Artist: The Jesus & Mary Chain
Title: Never Understand
Description: single; album track, Psychocandy
Label: Blanco Y Negro
Release date: 1985
First heard: 1985
Scene: 3rd Floor lift lobby, Ralph West Halls of Residence, Battersea, London
Date: February, 1985
A 20-year-old art student bursts from his cell in what is a great big tower block full of art students in South London, overlooking the park. A haystack of backcombed hair atop his head, he sports a selfconsciously de-sleeved t-shirt, roomy dungarees and kung fu pumps without socks. Kicking the wooden wedge under his door to prop it open, a declarative skreeeee of amp feedback at full volume follows him from the Hitachi stack into the “communal area” by the lifts, where he flings himself down onto an armchair. And waits.
Never Understand, the just-released second single by music press sensations the Jesus & Mary Chain blasts forth from what might ordinarily be a “study bedroom” were the block not full of art students. (The art student had erroneously first read the East Kilbride band’s name as Jesus & The Mary Chain, when their violent early gigs were reported in the NME and the buzz coalesced into legend.) From the squall, a grumbling bassline, then a crackling guitar riff and rudimentary drum signature emerge, and an oddly sweet but half-hidden voice makes recognisable words amid the interference. It is – to borrow an ugly phrase from a quarter of a century into the future – his latest jam.
Nodding his hair, he revels in the racket, adoring the way the song’s conventional beauty is deliberately obscured under layers of extraneous din. Too young to have heard punk in its purest, pre-commoditised form at its creation, he feels blessedly connected to this music at the ground floor. Even though the band have already had an indie number one, it had passed the art student by, and Never Understand was his initiation. Its three minutes were even more intoxicating than the music-press descriptions hinted at, with their references to the Beach Boys. When was the last time an indie guitar band had done an Elvis “uh-huh-hur” and meant it?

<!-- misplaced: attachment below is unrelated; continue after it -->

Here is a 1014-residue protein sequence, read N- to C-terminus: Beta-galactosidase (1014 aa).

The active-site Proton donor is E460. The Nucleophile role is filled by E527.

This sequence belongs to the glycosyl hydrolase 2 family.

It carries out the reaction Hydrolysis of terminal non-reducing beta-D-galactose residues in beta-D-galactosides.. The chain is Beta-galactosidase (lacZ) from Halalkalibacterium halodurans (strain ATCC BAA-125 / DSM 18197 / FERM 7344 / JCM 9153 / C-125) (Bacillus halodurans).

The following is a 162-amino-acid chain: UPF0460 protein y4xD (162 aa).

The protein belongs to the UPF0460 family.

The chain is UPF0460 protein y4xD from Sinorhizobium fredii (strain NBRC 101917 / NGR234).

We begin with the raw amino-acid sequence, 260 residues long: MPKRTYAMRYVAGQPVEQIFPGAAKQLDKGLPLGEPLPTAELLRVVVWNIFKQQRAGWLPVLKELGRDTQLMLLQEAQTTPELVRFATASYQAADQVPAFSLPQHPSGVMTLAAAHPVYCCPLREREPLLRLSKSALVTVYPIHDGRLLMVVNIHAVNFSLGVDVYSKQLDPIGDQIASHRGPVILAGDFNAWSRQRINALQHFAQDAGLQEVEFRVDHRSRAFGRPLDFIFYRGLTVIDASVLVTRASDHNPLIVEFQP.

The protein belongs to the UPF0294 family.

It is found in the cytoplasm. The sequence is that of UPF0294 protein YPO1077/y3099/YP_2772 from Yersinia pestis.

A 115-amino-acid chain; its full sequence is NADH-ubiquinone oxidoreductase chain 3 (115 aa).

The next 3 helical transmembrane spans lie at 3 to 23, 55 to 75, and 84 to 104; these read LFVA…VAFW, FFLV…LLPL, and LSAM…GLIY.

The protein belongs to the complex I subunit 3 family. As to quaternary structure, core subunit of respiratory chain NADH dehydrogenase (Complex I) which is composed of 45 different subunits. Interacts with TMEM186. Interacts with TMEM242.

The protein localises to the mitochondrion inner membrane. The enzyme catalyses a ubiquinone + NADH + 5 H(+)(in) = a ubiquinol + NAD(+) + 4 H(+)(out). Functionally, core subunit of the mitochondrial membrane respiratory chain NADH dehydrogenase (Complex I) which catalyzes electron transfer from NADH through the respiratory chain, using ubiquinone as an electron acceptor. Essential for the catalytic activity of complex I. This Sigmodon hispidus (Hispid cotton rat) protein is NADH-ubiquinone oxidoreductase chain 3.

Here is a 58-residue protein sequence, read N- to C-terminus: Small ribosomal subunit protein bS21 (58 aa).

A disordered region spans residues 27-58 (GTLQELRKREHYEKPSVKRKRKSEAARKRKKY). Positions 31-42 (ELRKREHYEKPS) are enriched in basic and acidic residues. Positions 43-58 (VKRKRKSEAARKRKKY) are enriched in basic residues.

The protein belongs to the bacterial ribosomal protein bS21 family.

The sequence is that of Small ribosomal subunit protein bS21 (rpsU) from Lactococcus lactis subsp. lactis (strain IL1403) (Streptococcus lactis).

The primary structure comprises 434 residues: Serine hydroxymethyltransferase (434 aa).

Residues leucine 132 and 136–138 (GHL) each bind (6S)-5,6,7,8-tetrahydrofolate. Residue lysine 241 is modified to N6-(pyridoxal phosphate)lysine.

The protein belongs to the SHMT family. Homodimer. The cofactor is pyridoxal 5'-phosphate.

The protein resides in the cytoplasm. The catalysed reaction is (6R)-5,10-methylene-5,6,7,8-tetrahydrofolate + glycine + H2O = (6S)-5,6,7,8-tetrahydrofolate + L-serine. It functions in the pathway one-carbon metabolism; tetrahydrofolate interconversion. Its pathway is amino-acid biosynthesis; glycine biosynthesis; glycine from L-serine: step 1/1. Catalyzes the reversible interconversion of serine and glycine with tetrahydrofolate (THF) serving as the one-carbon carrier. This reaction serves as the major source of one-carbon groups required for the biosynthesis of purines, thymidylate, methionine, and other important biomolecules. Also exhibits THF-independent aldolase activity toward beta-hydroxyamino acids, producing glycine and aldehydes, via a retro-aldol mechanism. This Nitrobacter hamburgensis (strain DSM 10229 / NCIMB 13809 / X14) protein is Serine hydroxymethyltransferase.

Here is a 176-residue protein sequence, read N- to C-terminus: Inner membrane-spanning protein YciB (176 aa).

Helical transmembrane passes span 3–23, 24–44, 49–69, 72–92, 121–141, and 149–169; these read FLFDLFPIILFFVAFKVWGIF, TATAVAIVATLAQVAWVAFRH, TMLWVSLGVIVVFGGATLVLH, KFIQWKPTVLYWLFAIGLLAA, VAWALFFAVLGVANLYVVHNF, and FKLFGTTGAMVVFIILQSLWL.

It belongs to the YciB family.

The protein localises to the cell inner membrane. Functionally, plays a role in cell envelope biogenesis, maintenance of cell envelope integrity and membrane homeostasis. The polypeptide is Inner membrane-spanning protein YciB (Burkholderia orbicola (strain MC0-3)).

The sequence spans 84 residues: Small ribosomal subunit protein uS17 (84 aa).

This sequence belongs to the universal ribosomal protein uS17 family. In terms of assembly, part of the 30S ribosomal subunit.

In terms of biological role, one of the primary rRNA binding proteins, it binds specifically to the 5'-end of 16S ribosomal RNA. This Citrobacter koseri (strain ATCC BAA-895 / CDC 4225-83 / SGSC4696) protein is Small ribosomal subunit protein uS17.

The art student had bought the 12″ without ever having heard a note of the band (a common strategy for the NME disciple in the post-listening booth, pre-internet darklands); he knew. That pure red sleeve bearing just the band’s name? The torn-porn collage on the back? The b-side, Suck? The fact that he guessed it wasn’t even a longer version than the cheaper 7″ and boasted no extra track, but he wanted the 12″ anyway: a bigger piece of plastic and a bigger cardboard wrapper for his collection; a bigger declaration of unconditional love.
Within weeks, the fabled North London Poly “riot” would cement the Mary Chain’s reputation and confirm that he had backed a winner. But more immediate affirmation was afoot.
Lost in the fuzz, the art student’s heart leaps when it happens, mid-song. Another art student, one without a haystack of hair and with socks, wanders into the communal area and says, earnestly and helpfully: “I think there’s something wrong with your stylus.”